Over the decades, Lean has turned into something very messy and confusing. And lots of bad advice is dispensed for organizations that are starting their so-called “Lean journey,” such as shown in the image at right. Below are brief explanations why each piece of advice is bad.
Don’t Copy Toyota
People learn by copying — how to write, cook, play sports or music, etc. Take learning how to play a guitar, for example. At first, the guitar is nothing more than a tool to make sounds and one’s focus is simply to copy others; to learn how to play songs composed by others. Copying is extremely valuable preliminary experience. With continued practice, and perhaps with the help of a music teacher, the person becomes more developed in playing capability and style. Over time, both person and the guitar evolve to become a system for making pleasing sounds, alone or with other musicians. Copying has merit. The problem becomes when people do not grow or develop beyond mere copying.
Start With 5S
The big problem that all organizations face is stagnation of material and information due to batch-and-queue processing. In other words, stagnant or blocked information flows throughout the organization. Therefore, start with Toyota-style kaizen (see here and here) to improve flow. 5S will be a normal part of your kaizen activity.
Start with an A3 Report
Again , the big problem all organizations face is stagnation of material information. You do not need an A3 report to begin improvement activities. Therefore, start with Toyota-style kaizen to improve flow. Bad flow results in higher costs, longer lead-times, lower quality, etc.
Start with Value Stream Maps
You do not need value stream maps to begin improvement activities. Go to the genba and use your eyes to see stagnation of material and information flows. Start with kaizen to improve flow.
Your Company is Unique
Companies are far more similar than different — perhaps as much as 90 percent, with similar activities called by different names. They all process material and information using the batch-and-queue method which result in stagnant material and information flows. As a result, hey all suffer from high costs, long lead-times, quality, problems, etc. In thinking your company is unique, you will find excuses to not think certain ways or avoid certain avenues of improvement.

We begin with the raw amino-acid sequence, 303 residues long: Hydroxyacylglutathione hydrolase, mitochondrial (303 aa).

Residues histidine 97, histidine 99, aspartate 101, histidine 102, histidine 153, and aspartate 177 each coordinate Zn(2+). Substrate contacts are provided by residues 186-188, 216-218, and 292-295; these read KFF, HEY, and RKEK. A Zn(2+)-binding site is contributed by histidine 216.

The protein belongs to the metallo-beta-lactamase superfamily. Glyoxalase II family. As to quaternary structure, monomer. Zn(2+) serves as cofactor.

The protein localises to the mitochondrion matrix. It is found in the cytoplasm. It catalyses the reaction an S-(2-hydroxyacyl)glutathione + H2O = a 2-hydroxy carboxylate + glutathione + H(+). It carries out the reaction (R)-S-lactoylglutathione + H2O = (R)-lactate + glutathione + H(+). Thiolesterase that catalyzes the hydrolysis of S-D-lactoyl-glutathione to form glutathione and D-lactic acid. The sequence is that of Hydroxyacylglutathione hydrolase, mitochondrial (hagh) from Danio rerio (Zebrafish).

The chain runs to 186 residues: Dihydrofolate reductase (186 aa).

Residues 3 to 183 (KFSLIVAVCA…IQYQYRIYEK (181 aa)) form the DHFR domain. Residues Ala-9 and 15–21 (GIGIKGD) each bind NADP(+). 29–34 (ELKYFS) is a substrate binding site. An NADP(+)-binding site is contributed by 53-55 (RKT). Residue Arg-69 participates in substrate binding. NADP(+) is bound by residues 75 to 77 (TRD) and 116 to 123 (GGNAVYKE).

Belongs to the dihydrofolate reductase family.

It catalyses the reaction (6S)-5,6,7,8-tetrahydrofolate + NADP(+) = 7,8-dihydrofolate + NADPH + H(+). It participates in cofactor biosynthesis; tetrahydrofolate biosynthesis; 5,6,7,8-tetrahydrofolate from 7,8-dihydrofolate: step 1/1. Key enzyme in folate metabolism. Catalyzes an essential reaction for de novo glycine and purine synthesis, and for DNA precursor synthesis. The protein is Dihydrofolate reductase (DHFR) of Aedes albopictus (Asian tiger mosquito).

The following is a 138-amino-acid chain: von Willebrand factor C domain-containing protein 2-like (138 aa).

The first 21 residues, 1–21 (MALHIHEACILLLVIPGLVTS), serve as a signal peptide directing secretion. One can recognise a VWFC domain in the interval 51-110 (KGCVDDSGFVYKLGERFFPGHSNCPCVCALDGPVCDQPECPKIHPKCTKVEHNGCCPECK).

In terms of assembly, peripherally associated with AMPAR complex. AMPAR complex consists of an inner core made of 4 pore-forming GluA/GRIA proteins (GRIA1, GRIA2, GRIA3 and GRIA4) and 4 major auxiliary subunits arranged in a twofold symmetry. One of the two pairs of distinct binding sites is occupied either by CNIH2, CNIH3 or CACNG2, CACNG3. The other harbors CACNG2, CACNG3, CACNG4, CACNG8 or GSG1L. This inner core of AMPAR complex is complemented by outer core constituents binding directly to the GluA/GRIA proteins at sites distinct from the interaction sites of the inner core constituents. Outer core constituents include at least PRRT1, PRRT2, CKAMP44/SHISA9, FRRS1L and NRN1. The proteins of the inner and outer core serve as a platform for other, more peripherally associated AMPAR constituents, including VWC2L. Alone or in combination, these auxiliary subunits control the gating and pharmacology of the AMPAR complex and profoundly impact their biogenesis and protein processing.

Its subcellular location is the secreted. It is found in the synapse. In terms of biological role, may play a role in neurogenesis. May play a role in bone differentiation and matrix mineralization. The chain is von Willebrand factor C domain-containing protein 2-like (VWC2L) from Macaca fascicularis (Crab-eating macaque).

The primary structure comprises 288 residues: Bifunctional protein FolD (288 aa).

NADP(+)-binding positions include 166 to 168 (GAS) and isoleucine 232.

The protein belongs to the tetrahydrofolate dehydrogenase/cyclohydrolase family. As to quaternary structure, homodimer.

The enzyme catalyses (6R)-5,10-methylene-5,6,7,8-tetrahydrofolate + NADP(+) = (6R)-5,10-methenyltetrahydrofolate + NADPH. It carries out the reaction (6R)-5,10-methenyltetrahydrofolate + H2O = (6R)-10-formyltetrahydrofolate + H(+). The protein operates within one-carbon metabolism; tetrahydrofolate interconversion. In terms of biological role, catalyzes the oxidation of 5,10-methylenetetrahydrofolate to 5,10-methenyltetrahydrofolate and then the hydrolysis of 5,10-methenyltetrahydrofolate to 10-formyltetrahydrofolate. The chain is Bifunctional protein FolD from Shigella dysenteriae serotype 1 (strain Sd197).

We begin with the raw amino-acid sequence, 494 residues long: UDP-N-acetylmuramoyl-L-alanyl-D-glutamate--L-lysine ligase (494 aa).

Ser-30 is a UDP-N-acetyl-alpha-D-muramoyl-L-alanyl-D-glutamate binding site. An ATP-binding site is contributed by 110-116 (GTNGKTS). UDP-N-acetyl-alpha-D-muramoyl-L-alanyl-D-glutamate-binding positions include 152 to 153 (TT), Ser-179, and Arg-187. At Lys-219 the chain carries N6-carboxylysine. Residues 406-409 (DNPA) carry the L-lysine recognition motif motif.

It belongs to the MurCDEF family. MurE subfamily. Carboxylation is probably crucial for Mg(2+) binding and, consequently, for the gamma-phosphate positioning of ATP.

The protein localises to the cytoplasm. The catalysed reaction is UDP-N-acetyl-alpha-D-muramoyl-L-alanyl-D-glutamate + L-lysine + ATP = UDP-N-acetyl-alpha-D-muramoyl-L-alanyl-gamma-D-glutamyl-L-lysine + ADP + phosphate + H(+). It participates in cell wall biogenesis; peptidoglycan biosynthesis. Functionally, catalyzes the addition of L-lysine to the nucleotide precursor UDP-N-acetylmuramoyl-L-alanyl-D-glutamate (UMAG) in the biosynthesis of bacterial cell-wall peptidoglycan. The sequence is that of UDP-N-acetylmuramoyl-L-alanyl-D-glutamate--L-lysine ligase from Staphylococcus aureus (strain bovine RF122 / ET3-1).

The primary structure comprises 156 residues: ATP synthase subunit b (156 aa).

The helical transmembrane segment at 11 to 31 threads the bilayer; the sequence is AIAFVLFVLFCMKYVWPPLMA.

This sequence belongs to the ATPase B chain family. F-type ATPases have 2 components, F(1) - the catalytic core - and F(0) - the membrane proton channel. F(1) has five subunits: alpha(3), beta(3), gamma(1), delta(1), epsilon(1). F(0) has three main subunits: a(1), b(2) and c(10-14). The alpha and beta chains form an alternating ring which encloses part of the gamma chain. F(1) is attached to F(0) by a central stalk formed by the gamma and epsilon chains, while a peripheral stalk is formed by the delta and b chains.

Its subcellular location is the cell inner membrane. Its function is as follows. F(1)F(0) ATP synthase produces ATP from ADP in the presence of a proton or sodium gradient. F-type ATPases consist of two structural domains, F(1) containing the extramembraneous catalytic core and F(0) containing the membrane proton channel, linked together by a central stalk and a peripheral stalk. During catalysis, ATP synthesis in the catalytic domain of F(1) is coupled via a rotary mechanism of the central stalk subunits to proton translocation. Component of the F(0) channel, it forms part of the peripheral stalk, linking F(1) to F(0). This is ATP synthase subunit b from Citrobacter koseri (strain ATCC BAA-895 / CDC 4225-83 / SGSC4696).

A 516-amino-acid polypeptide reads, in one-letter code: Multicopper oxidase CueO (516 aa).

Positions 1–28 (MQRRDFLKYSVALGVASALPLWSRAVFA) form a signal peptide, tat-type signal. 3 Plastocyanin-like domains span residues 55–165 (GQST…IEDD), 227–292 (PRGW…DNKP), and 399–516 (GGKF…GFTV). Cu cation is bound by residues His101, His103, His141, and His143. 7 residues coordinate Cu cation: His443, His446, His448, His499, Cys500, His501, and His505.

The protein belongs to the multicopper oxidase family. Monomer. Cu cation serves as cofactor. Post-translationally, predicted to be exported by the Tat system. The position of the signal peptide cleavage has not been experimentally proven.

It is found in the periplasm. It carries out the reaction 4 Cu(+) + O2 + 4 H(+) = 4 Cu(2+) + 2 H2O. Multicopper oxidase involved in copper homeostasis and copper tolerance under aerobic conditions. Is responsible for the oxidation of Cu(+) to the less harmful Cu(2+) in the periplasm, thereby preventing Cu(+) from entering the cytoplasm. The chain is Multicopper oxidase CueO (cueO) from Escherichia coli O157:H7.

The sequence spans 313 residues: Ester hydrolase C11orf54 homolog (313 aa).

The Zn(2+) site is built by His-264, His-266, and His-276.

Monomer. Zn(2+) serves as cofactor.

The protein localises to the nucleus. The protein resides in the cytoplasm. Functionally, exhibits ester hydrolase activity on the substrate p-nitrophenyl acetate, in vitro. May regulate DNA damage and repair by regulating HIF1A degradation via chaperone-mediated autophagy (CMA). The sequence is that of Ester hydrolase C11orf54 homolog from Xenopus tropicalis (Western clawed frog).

Tour Lean Companies
Can you remember anything you learned from a field trip in grade school? Probably not. So, unless you know what to look for, touring Lean companies will be a waste of time. Your time is better spent making improvements in your company with hands-on engagement. That’s how you learn.
You Need Change Management
Toyota’s production system was not created using change management protocols. Kaizen is necessary, change management is not. Kaizen itself is the “change management” protocol.
Middle Managers are the Problem
It is a grand over-simplification to say “middle managers are the problem.” Middle managers are the apparent problem, not the actual problem. Click here to learn more.
Data is important, but the facts are more important. Data can be manipulated, but the facts are the facts. Classically management organizations are data driven, Lean organizations are fact-based. So go see with your own eyes to understand the facts.
Hire a VP of Continuous Improvement
Continuous improvement is everyone’s job, from CEO to shop and office floor workers. Hiring a vice president of continuous improvement signals to the executive staff that they are exempt from applying Lean principles and practices to their own work and in their departments.